Secreted aspartyl proteinases are putative virulence factors in Candida infections. Candida albicans possesses at least nine members of a SAP gene family, all of which have been sequenced. Although the expression of the SAP genes has been extensively characterized under laboratory growth conditions, no studies have analyzed in detail the in vivo expression of these proteinases in human oral colonization and infection. We have developed a reliable and sensitive procedure to detect C. albicans mRNA from whole saliva of patients with oral C. albicans infection and those with asymptomatic Candida carriage. The reverse transcription-PCR protocol was used to determine which of the SAP1 to SAP7 genes are expressed by C. albicans during colonization and infection of the oral cavity. SAP2 and the SAP4 to SAP6 subfamily were the predominant proteinase genes expressed in the oral cavities of both Candida carriers and patients with oral candidiasis; SAP4, SAP5, or SAP6 mRNA was detected in all subjects. SAP1 and SAP3 transcripts were observed only in patients with oral candidiasis. SAP7 mRNA expression, which has never been demonstrated under laboratory conditions, was detected in several of the patient samples. All seven SAP genes were simultaneously expressed in some patients with oral candidiasis. This is the first detailed study showing that the SAP gene family is expressed by C. albicans during colonization and infection in humans and that C. albicans infection is associated with the differential expression of individual SAP genes which may be involved in the pathogenesis of oral candidiasis.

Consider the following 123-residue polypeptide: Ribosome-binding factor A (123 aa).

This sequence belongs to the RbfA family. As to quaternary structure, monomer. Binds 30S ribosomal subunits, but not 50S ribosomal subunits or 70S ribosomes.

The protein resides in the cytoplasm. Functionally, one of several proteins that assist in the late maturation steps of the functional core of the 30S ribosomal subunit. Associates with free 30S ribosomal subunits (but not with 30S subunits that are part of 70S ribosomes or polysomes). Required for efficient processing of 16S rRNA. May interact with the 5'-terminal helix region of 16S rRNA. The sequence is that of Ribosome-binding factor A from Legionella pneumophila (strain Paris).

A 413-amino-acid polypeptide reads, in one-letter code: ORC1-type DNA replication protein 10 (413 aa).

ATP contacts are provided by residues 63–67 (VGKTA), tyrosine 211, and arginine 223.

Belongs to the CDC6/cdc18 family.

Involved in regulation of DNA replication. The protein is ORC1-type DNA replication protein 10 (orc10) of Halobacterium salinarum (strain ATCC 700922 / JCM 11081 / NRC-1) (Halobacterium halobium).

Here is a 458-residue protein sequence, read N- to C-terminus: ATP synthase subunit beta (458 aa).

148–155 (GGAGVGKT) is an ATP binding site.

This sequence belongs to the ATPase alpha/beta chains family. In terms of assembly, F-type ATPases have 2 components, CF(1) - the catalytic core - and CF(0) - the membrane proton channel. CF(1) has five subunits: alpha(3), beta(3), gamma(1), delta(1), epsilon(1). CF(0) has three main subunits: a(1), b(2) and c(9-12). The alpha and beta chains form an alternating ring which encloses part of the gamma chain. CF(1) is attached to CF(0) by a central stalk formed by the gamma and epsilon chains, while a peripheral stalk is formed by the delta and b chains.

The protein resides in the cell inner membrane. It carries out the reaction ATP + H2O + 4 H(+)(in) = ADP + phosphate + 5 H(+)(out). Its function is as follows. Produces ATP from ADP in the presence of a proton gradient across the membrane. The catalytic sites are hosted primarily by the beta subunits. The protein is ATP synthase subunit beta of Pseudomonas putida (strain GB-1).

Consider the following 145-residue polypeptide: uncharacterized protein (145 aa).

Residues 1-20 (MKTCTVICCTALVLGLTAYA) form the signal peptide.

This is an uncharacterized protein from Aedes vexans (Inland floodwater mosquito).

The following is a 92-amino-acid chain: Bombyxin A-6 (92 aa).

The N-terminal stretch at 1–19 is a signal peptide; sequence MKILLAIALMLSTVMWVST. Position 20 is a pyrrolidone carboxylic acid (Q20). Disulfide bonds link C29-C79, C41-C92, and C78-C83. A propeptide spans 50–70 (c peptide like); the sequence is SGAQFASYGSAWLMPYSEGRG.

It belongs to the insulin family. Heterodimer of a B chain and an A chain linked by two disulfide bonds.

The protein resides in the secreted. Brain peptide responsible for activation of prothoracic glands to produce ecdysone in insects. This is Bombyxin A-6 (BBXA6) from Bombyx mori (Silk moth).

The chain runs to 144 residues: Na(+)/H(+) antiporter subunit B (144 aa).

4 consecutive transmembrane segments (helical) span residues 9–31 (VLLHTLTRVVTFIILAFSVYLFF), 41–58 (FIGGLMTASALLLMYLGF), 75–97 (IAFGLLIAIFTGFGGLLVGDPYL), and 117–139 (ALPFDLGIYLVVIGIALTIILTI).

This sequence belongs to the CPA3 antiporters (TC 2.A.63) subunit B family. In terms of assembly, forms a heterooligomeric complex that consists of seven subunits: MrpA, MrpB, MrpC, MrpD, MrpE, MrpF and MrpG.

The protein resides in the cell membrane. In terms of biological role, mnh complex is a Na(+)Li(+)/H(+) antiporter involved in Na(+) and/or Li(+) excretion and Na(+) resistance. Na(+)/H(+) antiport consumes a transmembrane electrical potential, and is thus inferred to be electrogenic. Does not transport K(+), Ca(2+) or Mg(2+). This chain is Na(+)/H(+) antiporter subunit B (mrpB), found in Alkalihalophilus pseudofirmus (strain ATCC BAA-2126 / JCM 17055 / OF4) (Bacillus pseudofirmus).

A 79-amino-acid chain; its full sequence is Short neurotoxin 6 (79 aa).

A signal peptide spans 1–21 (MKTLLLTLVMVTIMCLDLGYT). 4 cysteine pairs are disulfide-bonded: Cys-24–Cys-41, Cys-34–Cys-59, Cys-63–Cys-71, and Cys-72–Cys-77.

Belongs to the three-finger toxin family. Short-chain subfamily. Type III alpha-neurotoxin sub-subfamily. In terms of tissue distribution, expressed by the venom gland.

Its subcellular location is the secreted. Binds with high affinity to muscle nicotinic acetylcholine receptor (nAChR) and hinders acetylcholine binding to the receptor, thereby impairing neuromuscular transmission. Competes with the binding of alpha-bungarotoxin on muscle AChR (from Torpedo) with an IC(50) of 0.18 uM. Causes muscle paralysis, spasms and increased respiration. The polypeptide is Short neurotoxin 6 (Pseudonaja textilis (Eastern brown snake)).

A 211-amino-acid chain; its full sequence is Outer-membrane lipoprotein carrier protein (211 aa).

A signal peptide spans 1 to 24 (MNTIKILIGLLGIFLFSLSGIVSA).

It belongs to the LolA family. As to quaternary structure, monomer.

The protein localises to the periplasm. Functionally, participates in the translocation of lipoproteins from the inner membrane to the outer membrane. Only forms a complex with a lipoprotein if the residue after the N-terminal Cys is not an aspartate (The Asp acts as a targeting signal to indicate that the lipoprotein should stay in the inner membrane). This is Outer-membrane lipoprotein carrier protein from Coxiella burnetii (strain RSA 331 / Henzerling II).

PMCID: PMC115994  PMID: 10225911

Results 1-9 (9)